Modesto Bee: Nature Conservancy Scientist, Valley Coalition Say, “Livestock, wildlife sharing same land”

This article first appeared in the Modesto Bee 1/24/2011 .

Who would have thought that beef cattle would be so important to the diet of the sandhill crane?

It’s not that this bird likes to grill up a steak or swoop into Burger King for a meal.

 Cattle help the cranes, wildlife experts said last week, by keeping grasses short enough for the fowl to find insects and other food on the ground. “We have a lot of photographs of sandhill cranes and cattle grazing together,” said Kim Forrest, manager of three West Side wildlife refuges where the bovines help groom the land. 

She took part in a two-day event devoted to the idea that cattle and wildlife can coexist. It included a conference that drew more than 350 people to Modesto Centre Plaza and visits by smaller groups to grazing operations in Merced County.

The event was sponsored by the California Rangeland Conservation Coalition, made up of people in ranching, government, environmental groups and academia 

About 83,800 head of cattle were on ranches in the Northern San Joaquin Valley last year, according to the U.S. Department of Agriculture. Tuolumne County had 6,600. 

It’s big business, but coalition members said it does not come at the expense of wildlife. 

“The grazing on private and public lands has proven to be a benefit for the long-term health of the ground and the native species,” said John Herlihy of Modesto, who runs cattle on three north valley ranches. 

The coalition has tried to change the minds of people who think that cattle overgraze the land and foul the water with manure. 

Members said responsible grazing leaves plenty of habitat for wildlife, including the many birds that migrate in winter from Canada and other northern climes. 

Some ranchers have taken simple steps, such as installing wooden boxes where owls can roost. 

Keeping land from developers 

Others have placed their land under conservation easements, where they agree to continue ranching forever in exchange for payments from public agencies or private groups.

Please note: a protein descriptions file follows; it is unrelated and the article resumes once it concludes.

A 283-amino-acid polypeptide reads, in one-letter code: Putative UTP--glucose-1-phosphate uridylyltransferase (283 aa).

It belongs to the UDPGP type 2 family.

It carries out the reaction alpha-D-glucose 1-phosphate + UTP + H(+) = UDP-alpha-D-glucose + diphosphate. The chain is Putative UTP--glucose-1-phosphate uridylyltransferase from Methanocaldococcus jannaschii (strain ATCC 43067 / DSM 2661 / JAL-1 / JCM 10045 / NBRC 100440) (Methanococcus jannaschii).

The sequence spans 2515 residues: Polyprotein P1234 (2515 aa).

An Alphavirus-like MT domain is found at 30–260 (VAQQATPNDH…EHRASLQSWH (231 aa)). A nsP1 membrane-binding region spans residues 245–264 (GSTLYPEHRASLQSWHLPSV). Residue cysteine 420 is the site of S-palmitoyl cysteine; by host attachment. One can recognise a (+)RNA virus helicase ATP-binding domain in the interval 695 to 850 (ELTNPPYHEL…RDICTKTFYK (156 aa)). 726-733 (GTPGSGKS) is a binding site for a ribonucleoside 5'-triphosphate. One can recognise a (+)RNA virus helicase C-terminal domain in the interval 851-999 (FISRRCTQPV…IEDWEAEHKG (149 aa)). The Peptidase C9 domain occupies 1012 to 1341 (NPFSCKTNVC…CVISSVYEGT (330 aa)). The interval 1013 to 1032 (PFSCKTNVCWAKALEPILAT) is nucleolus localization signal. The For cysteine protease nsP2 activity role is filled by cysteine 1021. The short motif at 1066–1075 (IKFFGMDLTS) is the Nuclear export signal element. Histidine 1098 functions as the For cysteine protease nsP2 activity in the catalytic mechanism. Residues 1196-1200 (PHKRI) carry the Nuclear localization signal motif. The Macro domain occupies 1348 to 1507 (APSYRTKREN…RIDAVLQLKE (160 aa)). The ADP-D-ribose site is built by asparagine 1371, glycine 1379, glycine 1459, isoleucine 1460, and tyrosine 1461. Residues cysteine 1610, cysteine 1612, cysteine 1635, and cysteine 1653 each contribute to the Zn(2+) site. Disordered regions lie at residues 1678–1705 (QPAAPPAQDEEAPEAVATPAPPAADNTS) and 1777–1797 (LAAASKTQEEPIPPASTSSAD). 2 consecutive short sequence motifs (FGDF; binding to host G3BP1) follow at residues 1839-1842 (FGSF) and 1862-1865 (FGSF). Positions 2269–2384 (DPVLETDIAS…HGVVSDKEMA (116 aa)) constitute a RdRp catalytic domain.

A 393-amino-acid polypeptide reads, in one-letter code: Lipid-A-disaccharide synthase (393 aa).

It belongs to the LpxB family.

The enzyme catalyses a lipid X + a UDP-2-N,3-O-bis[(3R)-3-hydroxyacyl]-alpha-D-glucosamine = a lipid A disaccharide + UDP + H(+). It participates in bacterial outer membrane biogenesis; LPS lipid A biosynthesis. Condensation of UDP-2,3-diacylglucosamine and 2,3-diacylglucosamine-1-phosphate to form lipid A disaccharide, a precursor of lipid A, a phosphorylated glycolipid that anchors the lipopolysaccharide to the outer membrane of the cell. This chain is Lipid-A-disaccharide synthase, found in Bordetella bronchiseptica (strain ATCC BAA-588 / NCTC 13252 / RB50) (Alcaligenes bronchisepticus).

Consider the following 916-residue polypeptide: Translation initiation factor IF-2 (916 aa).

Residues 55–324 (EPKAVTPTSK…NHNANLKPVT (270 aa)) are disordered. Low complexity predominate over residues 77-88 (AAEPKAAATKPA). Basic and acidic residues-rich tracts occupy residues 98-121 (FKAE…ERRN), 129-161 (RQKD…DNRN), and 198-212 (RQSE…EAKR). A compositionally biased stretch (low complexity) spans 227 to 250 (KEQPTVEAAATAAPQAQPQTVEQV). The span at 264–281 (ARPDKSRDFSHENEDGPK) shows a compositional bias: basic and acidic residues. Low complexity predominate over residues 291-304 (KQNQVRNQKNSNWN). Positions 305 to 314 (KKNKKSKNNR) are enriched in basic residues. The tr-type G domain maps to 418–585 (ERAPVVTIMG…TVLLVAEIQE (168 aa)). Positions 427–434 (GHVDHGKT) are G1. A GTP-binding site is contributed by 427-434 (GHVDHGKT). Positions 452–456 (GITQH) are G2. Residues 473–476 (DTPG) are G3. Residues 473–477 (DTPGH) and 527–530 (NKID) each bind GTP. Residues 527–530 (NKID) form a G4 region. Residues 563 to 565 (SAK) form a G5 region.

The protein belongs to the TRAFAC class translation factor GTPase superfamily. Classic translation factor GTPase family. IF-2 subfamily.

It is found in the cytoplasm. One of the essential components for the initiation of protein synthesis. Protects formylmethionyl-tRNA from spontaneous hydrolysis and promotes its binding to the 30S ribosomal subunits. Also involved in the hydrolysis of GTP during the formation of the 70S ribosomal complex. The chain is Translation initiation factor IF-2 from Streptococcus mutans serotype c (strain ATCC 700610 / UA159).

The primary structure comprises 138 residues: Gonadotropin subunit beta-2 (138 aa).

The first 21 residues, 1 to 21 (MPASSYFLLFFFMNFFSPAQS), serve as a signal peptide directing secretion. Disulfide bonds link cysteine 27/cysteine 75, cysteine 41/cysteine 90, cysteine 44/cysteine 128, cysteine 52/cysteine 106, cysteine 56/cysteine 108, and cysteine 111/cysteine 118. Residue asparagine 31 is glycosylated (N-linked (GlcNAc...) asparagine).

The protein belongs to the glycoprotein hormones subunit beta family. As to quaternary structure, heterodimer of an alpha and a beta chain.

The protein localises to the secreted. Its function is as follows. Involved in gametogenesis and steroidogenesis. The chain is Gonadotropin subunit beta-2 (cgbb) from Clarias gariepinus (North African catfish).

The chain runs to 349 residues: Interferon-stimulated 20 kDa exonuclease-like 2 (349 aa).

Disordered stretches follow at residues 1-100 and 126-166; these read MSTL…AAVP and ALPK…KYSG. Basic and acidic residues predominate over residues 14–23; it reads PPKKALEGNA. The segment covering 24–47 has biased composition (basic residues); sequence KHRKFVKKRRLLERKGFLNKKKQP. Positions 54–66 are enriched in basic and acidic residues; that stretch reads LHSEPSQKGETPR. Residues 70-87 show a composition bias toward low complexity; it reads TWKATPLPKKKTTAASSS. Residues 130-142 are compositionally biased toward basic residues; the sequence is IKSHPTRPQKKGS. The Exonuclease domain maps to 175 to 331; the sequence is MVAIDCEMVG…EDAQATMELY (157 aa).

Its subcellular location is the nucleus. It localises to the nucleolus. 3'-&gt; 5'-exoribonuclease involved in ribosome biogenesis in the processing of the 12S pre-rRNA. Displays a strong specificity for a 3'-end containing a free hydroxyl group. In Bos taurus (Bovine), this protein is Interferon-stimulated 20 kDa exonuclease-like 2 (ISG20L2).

Mape’s Ranch, west of Modesto, put part of its acreage under an easement. This land near the confluence of the Tuolumne and San Joaquin rivers has been crucial to the recovery of Aleutian cackling geese. 

Bill Lyons Jr., whose family owns the ranch, said it has been a worthwhile effort. But he urged fellow ranchers to get legal advice to assure that the easements do not complicate life for their descendants. 

“Perpetuity is a long time,” said Lyons, a former food and agriculture secretary for the state. 

Grassland must be protected because prairie falcons, golden eagles and certain other raptors cannot thrive in orchards, vineyards or row crops, said Ed Pandolfino of the Sierra Foothills Audubon Society. 

He took part in a three-year survey that found especially strong raptor numbers in eastern San Joaquin, Stanislaus and Merced counties.

Pandolfino said grazing helps control star thistle and other invasive plants that crowd out grasses that raptors need. 

The grasses themselves are non-native, having arrived with Europeans centuries ago and replaced most of the native cover. Pandolfino said returning to the primeval state would be impractical, but wildlife still can get plenty of benefit from today’s grazing land. 

Vestiges of those native plants live in and near vernal pools, small bodies of water that form in winter. 

Help for vernal pools 

Cattle grazing helps control non-native grasses that otherwise would suck water from the pools, said Jaymee Marty, lead scientist for the Nature Conservancy in the Central Valley. 

“It’s pretty clear that you get fewer native species in your ungrazed plots than your grazed plots,” said Marty, who has researched this issue for a decade. 

Meadowlarks whistled in the thick morning fog as a tour group visited the San Luis National Wildlife Refuge Complex. It covers about 135,000 acres of grass and wetlands in Merced and Stanislaus counties. 

Forrest, the manager, said ranchers run cattle and sheep on some of the acreage to enhance habitat and reduce wildfire fuel. 

“The long-billed curlews are not going to land on grasses that are longer than their legs,” she said. 

The short grass also provides nesting and denning spots for kit foxes, ground squirrels, badgers, kangaroo rats and other creatures, she said. 

The main purpose is wildlife enhancement rather than livestock production, but Forrest said the managers try to understand the ranchers’ needs.

“We have an arrangement here that has worked out beautifully,” she said.

 TBee staff writer John Holland can be reached at or 578-2385.

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